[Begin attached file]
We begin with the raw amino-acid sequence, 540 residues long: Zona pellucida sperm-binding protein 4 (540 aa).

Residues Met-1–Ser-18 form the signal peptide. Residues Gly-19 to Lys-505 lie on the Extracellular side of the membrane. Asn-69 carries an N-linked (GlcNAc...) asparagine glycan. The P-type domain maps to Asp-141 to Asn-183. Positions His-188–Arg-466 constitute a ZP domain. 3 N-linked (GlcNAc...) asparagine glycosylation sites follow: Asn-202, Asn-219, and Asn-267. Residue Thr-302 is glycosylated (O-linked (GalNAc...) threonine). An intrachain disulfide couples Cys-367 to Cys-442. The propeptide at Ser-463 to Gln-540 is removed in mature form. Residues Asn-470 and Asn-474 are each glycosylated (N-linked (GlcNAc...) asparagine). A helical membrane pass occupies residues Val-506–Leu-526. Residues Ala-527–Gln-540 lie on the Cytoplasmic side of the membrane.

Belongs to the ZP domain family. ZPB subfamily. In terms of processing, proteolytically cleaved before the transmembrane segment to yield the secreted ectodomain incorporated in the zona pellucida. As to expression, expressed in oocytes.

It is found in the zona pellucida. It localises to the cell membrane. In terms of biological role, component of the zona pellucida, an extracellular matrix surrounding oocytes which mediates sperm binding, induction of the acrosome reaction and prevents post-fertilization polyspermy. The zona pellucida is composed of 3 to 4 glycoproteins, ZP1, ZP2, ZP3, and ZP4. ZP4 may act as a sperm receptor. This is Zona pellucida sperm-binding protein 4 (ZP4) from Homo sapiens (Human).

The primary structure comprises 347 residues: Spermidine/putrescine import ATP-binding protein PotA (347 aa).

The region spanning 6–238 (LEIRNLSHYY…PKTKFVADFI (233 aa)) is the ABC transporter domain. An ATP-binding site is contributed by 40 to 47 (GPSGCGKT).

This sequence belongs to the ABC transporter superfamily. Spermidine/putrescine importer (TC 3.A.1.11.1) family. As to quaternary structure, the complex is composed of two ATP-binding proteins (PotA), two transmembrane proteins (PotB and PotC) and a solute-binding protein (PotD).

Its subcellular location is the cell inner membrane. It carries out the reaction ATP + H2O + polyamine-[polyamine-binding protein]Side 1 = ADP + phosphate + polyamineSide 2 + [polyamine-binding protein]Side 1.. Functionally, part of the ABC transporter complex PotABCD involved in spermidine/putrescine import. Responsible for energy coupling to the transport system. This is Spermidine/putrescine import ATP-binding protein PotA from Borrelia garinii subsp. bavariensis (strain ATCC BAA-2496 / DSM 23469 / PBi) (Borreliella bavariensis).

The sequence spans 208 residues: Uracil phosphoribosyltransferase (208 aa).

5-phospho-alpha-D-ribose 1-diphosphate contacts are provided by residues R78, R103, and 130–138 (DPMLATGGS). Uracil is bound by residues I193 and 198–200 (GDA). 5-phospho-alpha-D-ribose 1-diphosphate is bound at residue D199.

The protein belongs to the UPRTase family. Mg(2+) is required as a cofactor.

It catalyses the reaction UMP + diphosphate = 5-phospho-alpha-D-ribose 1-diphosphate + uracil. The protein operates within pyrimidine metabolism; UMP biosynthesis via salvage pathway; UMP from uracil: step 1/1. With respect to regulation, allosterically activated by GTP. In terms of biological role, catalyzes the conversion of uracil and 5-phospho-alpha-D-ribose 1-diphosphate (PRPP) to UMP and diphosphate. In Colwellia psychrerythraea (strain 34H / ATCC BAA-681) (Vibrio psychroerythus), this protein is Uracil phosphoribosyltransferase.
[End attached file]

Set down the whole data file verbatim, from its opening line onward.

We begin with the raw amino-acid sequence, 540 residues long: Zona pellucida sperm-binding protein 4 (540 aa).

Residues Met-1–Ser-18 form the signal peptide. Residues Gly-19 to Lys-505 lie on the Extracellular side of the membrane. Asn-69 carries an N-linked (GlcNAc...) asparagine glycan. The P-type domain maps to Asp-141 to Asn-183. Positions His-188–Arg-466 constitute a ZP domain. 3 N-linked (GlcNAc...) asparagine glycosylation sites follow: Asn-202, Asn-219, and Asn-267. Residue Thr-302 is glycosylated (O-linked (GalNAc...) threonine). An intrachain disulfide couples Cys-367 to Cys-442. The propeptide at Ser-463 to Gln-540 is removed in mature form. Residues Asn-470 and Asn-474 are each glycosylated (N-linked (GlcNAc...) asparagine). A helical membrane pass occupies residues Val-506–Leu-526. Residues Ala-527–Gln-540 lie on the Cytoplasmic side of the membrane.

Belongs to the ZP domain family. ZPB subfamily. In terms of processing, proteolytically cleaved before the transmembrane segment to yield the secreted ectodomain incorporated in the zona pellucida. As to expression, expressed in oocytes.

It is found in the zona pellucida. It localises to the cell membrane. In terms of biological role, component of the zona pellucida, an extracellular matrix surrounding oocytes which mediates sperm binding, induction of the acrosome reaction and prevents post-fertilization polyspermy. The zona pellucida is composed of 3 to 4 glycoproteins, ZP1, ZP2, ZP3, and ZP4. ZP4 may act as a sperm receptor. This is Zona pellucida sperm-binding protein 4 (ZP4) from Homo sapiens (Human).

The primary structure comprises 347 residues: Spermidine/putrescine import ATP-binding protein PotA (347 aa).

The region spanning 6–238 (LEIRNLSHYY…PKTKFVADFI (233 aa)) is the ABC transporter domain. An ATP-binding site is contributed by 40 to 47 (GPSGCGKT).

This sequence belongs to the ABC transporter superfamily. Spermidine/putrescine importer (TC 3.A.1.11.1) family. As to quaternary structure, the complex is composed of two ATP-binding proteins (PotA), two transmembrane proteins (PotB and PotC) and a solute-binding protein (PotD).

Its subcellular location is the cell inner membrane. It carries out the reaction ATP + H2O + polyamine-[polyamine-binding protein]Side 1 = ADP + phosphate + polyamineSide 2 + [polyamine-binding protein]Side 1.. Functionally, part of the ABC transporter complex PotABCD involved in spermidine/putrescine import. Responsible for energy coupling to the transport system. This is Spermidine/putrescine import ATP-binding protein PotA from Borrelia garinii subsp. bavariensis (strain ATCC BAA-2496 / DSM 23469 / PBi) (Borreliella bavariensis).

The sequence spans 208 residues: Uracil phosphoribosyltransferase (208 aa).

5-phospho-alpha-D-ribose 1-diphosphate contacts are provided by residues R78, R103, and 130–138 (DPMLATGGS). Uracil is bound by residues I193 and 198–200 (GDA). 5-phospho-alpha-D-ribose 1-diphosphate is bound at residue D199.

The protein belongs to the UPRTase family. Mg(2+) is required as a cofactor.

It catalyses the reaction UMP + diphosphate = 5-phospho-alpha-D-ribose 1-diphosphate + uracil. The protein operates within pyrimidine metabolism; UMP biosynthesis via salvage pathway; UMP from uracil: step 1/1. With respect to regulation, allosterically activated by GTP. In terms of biological role, catalyzes the conversion of uracil and 5-phospho-alpha-D-ribose 1-diphosphate (PRPP) to UMP and diphosphate. In Colwellia psychrerythraea (strain 34H / ATCC BAA-681) (Vibrio psychroerythus), this protein is Uracil phosphoribosyltransferase.